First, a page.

Dear John, I’ve Fallen for a Dog,
It’s Sirius. That’s what I named him. I got him on the midsummer morning when that star first rises up in the pitch dark before dawn, marking the time of the dog days. Always thought that idiom was about heat so pervasive that it made dogs lie around for days, but when we came out here to the Blue Ridge I learned that it was really about the year’s first sighting of Sirius the dog star—the brightest in Canis Major, the brightest next to the sun. It seems you just find out the reasons for things in the country. I don’t know why.
Set on seeing the rising, I got up at five o’clock that day. Hadn’t missed it in the nine years since we moved here, always spying it just when the Farmers’ Almanac said I would, a pinpoint of a thing, sort of orange at first and pushing itself out of one of those mountains like a tiny spark from a volcano. Easy to pick out, that dog star, following as it does the hunter Orion, in a straight line with the three stars of his belt—all I could ever see of that constellation growing up, the rooftops and streetlights in the way. But there’s more of that hunting god up there, and a weapon or two, all so clear in the night sky hanging over these hills. Remember when we were still camping, the house not yet under roof? The shadow from the tent was so crisp, a black box on the field. I shook you awake, said, “Johnny, is there an athletic complex or parking lot next to us?” And you shot right up, worried, I guess, that that might be true, that the city lights had followed us somehow and were glaring at us as we slept. But then you laughed—that laugh that used to find a bit of humor in just about anything, that had a way of skipping around inside me—and you pointed to the full moon, shining like the sun, only in grayscale. “I can see the berries on the autumn olive,” I whispered. “At night.”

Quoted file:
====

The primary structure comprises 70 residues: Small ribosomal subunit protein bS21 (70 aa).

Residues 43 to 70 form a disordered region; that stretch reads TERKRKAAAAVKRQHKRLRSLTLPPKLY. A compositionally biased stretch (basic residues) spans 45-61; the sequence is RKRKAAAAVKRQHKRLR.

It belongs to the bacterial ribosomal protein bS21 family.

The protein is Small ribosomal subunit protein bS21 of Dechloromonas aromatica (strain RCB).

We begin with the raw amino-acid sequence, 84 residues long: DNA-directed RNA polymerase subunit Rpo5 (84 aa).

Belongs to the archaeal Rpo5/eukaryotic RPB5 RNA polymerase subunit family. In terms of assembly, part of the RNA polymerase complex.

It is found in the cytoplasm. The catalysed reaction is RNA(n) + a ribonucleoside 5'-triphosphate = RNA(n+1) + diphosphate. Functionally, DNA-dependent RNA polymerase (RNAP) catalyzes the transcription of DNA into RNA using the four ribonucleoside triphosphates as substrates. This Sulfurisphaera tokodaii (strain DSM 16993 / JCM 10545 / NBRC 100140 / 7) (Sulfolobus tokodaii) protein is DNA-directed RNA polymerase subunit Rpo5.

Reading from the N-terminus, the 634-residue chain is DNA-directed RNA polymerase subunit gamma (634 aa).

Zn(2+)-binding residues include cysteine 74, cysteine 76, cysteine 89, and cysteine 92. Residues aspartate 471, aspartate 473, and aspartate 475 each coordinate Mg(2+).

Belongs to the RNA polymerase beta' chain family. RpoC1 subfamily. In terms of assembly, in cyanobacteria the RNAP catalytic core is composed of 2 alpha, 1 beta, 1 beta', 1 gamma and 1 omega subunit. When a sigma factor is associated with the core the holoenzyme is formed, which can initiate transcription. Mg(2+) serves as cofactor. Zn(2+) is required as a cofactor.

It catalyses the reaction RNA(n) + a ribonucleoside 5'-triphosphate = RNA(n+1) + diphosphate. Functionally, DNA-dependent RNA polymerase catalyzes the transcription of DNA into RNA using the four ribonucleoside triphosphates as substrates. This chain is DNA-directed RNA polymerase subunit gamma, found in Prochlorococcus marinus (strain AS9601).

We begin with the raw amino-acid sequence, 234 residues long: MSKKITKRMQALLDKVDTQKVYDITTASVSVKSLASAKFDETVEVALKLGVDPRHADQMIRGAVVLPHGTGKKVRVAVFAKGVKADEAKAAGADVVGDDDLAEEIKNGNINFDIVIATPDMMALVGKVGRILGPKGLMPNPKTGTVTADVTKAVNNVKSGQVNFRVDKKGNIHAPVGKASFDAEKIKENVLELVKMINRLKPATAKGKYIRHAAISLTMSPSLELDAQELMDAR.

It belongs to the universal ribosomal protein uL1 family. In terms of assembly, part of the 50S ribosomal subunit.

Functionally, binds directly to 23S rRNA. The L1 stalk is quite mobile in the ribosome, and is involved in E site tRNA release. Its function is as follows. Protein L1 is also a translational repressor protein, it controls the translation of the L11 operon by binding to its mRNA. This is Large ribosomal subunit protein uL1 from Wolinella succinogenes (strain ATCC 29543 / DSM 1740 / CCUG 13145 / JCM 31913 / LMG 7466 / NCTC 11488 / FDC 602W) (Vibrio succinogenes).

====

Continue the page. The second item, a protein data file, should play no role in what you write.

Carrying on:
Not so for Sirius’s emergence this year. The mist was so thick I couldn’t see anything in the sky, or a persimmon tree in the field, or even the lights on that cell tower put up on Chestnut Hill last year. So I went out to the SPCA shelter, later when they opened, and got my own dog star. He’s big, with silky fur, all black but for a fine blaze down his neck like a stream of milk, pure and white, forever dripping from his mouth. He’s a good boy. Well, in dog years, older than a boy. Maybe in his thirties. Which makes him the perfect replacement for you, so there’s no need for you to be here anymore.
When I was asked by the man at the shelter, I told him that, yes, I had a fence. You’d say, That’s a lie, Leda, and I’d say, No, I’m just being precise. We have a fence around the goat yard, don’t we? I said that to Sirius on the way home, in fact, his taking your part of the conversation in my mind. “If he’d asked if I had a fence around the property that could keep a dog from running off, I would have told him no.” Sirius was sitting in the passenger seat, freed from that cage where I’d first seen him with his head between his paws and a faraway look in his caramel-colored eyes. He’d lived in the shelter for some months and was probably getting near to the day he’d be euthanized. But he didn’t know that, and I sure wasn’t going to tell him. I kept up talking about other things, because I think it calmed him to hear my voice. “If he’d just made himself clear from the start so I could understand what he was all about,” I said to Sirius, “I’d have told him where that fence was.” From the time I pulled out of the parking lot, he’d been yipping in a forlorn way, and I didn’t like the sound of that. It was terrible, familiar. I knew he was missing someone. Maybe someone from the shelter, but more likely that old person who’d given him up when she moved away to live with her daughter. You see, I asked about his background. I didn’t want a dog that seemed perfectly fine now but was holding some form of trauma inside him that was waiting to spring out when it was too late. After I was already in love.